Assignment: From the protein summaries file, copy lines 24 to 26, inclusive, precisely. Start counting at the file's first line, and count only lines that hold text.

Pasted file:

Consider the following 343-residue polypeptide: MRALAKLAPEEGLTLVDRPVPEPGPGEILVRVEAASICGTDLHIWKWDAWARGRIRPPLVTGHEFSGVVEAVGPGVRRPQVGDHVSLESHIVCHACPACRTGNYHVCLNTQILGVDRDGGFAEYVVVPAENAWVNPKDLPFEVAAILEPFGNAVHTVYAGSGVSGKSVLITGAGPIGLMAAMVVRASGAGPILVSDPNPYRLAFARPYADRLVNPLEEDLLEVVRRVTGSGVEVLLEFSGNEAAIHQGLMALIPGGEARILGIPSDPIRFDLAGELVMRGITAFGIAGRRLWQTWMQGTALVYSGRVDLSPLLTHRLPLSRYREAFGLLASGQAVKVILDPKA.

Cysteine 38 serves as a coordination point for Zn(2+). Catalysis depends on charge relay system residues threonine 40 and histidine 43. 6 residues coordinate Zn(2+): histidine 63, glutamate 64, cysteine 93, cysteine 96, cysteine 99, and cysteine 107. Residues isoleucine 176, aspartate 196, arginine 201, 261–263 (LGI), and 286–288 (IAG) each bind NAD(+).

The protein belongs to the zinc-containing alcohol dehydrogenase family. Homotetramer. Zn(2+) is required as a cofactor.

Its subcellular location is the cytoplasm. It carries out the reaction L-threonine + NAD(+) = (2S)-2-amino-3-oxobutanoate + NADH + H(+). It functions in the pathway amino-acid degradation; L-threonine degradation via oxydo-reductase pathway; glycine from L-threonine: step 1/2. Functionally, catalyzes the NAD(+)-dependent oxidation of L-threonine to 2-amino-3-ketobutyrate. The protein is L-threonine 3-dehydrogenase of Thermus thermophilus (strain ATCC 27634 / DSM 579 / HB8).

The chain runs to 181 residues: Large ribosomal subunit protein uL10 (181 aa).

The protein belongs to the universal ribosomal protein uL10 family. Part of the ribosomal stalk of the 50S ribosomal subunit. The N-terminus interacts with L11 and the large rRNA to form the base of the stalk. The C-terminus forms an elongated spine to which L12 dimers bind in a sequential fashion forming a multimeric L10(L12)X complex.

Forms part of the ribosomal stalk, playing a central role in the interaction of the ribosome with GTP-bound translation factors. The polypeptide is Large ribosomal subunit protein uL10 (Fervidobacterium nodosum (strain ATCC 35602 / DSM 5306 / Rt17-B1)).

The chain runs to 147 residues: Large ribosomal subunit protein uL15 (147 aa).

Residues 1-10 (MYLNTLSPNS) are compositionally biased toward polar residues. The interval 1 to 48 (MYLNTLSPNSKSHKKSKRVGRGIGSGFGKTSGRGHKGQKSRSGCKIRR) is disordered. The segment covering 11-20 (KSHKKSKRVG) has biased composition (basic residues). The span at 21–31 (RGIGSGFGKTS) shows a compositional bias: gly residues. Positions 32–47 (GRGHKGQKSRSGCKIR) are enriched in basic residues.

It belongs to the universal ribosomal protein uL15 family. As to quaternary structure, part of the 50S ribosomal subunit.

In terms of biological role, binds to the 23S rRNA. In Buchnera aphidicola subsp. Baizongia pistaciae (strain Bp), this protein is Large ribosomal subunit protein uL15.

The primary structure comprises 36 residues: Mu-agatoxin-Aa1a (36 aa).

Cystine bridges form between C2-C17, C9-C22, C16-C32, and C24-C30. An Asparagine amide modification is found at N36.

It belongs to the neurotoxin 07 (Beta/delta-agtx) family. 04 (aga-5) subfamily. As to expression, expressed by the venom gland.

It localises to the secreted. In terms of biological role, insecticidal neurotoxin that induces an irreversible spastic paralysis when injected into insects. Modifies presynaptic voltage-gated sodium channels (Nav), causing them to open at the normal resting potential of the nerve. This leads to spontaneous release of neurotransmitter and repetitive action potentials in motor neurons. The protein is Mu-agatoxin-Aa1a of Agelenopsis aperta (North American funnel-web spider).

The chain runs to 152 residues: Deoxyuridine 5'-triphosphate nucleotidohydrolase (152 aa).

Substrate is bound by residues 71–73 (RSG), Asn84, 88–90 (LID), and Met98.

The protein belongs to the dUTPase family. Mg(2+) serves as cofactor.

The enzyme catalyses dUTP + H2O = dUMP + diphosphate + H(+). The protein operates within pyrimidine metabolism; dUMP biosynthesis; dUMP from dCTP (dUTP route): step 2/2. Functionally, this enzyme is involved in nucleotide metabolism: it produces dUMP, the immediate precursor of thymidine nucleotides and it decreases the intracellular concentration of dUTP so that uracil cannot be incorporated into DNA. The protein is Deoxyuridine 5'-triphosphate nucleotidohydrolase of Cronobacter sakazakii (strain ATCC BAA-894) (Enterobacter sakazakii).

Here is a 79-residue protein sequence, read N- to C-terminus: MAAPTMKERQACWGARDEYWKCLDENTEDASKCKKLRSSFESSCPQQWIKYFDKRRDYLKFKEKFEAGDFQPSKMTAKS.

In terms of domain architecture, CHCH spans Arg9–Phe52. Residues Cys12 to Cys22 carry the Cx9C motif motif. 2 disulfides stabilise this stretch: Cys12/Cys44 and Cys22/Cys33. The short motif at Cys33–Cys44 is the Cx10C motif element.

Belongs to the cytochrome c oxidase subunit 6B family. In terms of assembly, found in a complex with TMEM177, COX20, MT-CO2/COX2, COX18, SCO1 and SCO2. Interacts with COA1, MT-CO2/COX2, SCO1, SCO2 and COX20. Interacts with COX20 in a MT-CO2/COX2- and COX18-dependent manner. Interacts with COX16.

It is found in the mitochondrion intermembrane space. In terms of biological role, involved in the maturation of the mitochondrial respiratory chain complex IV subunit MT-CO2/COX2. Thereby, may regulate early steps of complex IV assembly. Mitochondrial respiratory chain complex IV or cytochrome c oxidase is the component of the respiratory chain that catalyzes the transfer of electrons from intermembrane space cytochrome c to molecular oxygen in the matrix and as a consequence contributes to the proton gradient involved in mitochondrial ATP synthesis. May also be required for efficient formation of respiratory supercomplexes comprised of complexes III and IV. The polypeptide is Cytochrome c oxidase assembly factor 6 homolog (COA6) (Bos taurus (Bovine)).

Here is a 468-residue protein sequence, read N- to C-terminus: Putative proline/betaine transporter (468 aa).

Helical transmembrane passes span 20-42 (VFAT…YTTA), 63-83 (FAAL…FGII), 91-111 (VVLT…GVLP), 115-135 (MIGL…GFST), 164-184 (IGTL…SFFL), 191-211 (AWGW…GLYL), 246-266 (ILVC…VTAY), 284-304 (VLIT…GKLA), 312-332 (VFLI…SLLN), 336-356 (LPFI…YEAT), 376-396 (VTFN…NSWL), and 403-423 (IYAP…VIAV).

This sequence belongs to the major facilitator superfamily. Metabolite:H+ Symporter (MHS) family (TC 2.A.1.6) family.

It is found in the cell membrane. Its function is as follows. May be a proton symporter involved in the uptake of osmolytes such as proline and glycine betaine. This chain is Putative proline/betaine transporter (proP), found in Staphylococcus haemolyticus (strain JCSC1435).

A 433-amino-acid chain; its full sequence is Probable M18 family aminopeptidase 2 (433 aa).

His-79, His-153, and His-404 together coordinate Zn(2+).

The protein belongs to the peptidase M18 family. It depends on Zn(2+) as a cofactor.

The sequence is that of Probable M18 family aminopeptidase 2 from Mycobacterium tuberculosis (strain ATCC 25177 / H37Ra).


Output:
Here is a 468-residue protein sequence, read N- to C-terminus: Putative proline/betaine transporter (468 aa).

Helical transmembrane passes span 20-42 (VFAT…YTTA), 63-83 (FAAL…FGII), 91-111 (VVLT…GVLP), 115-135 (MIGL…GFST), 164-184 (IGTL…SFFL), 191-211 (AWGW…GLYL), 246-266 (ILVC…VTAY), 284-304 (VLIT…GKLA), 312-332 (VFLI…SLLN), 336-356 (LPFI…YEAT), 376-396 (VTFN…NSWL), and 403-423 (IYAP…VIAV).

This sequence belongs to the major facilitator superfamily. Metabolite:H+ Symporter (MHS) family (TC 2.A.1.6) family.